Perplexing Pax: From Puzzle to Paradigm
John Wiley & Sons, Inc.
Faculty of Computing, Health and Science
School of Exercise, Biomedical and Health Science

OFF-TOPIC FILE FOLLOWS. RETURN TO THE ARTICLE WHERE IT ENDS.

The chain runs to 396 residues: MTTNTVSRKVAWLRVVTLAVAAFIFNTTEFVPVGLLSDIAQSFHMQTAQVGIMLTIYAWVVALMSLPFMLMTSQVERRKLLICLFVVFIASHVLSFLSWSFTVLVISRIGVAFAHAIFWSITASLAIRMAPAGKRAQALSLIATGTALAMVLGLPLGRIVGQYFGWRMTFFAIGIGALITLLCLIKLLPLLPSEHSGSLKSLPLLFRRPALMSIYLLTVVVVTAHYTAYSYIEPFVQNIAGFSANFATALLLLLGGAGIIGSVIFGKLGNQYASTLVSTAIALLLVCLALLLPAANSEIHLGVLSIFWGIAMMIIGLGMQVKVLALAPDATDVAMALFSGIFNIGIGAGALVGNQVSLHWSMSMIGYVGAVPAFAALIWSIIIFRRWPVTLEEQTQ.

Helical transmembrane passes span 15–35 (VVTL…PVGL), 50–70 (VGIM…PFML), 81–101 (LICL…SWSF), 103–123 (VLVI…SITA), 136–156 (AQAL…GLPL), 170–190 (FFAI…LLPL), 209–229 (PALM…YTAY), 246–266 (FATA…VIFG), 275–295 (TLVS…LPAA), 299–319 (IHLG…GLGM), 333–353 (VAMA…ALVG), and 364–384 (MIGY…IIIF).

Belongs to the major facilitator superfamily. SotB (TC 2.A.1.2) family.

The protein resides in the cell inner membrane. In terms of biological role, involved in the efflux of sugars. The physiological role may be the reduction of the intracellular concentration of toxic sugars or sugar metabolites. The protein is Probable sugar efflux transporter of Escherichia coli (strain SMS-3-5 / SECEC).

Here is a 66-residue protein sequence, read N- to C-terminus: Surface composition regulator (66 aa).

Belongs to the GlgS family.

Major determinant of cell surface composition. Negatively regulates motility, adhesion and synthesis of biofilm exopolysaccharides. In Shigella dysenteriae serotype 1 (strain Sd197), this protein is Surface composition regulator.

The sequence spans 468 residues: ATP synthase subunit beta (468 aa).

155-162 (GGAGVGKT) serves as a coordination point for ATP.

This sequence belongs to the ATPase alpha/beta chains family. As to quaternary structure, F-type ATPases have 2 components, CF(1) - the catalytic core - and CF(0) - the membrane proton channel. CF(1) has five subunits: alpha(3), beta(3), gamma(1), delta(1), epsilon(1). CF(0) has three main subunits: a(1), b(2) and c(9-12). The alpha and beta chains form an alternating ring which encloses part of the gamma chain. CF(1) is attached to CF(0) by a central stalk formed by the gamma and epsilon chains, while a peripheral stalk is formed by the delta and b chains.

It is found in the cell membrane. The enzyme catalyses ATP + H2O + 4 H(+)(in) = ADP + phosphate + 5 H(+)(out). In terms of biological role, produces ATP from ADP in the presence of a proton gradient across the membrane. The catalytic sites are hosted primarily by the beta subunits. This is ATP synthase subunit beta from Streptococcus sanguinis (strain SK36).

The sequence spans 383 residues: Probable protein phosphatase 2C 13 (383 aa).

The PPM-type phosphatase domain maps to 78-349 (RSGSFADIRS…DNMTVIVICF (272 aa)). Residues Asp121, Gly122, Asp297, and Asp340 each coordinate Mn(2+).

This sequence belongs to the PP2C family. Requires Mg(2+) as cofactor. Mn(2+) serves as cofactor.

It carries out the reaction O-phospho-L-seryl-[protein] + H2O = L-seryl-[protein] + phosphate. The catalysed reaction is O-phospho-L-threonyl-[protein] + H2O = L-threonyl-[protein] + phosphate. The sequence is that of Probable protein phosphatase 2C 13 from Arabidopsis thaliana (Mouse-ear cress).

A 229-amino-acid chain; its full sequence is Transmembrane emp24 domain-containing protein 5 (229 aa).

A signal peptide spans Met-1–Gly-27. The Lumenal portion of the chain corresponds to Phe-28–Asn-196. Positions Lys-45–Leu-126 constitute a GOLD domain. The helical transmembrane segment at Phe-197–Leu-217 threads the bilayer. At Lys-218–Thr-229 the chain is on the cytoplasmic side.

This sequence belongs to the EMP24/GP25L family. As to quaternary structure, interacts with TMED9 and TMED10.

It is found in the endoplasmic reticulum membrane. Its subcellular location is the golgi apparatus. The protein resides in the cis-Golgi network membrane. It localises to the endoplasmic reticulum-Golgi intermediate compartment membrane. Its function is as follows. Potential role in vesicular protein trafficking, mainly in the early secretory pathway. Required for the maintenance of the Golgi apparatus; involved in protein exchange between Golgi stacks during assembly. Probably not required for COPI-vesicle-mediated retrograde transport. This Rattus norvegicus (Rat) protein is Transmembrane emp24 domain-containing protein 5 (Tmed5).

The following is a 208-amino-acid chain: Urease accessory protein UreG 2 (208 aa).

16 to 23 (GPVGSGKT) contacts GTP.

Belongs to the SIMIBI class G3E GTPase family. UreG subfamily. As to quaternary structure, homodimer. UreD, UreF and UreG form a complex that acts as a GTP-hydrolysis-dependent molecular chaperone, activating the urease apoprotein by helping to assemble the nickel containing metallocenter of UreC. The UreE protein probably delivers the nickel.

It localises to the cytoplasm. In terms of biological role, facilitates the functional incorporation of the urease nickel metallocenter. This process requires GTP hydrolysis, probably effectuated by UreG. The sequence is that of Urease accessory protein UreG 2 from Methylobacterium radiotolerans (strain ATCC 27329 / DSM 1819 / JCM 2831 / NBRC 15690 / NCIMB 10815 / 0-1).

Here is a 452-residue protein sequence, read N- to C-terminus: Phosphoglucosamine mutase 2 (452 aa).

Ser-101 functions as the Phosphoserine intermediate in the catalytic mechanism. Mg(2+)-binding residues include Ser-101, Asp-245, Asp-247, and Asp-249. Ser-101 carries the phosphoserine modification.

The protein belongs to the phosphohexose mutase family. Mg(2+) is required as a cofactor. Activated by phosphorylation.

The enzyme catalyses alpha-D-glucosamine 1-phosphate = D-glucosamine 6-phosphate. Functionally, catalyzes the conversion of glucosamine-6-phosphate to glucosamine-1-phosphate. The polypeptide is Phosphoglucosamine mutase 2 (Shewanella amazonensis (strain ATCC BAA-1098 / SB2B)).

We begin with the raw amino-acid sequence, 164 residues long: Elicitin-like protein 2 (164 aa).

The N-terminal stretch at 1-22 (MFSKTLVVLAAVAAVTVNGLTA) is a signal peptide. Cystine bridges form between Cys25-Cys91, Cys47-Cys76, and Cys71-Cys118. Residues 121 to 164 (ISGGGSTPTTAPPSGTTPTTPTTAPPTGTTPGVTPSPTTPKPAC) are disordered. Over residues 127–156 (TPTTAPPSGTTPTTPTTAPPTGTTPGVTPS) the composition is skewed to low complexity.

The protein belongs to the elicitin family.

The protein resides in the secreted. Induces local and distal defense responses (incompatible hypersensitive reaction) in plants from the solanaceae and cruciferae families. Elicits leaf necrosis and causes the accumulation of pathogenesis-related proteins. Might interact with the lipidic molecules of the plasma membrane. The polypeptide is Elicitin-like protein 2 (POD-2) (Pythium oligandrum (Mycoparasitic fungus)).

Pax transcription factors are critical for the development of the central nervous system (CNS) where they have a biphasic role, initially dictating CNS regionalization, while later orchestrating differentiation of specific cell subtypes. While a plethora of expression, misexpression, and mutation studies lend support for this argument and clarify the importance of Pax genes in CNS development, less well understood, and more perplexing, is the continued Pax expression in the adult CNS. In this article we explore the mechanism of action of Pax genes in general, and while being cognizant of existing developmental data, we also draw evidence from (1) adult progenitor cells involved in regeneration and tissue maintenance, (2) specific expression patterns in fully differentiated adult cells, and (3) analysis of direct target genes functioning downstream of Pax proteins. From this, we present a more encompassing theory that Pax genes are key regulators of a cell's measured response to a dynamic environment.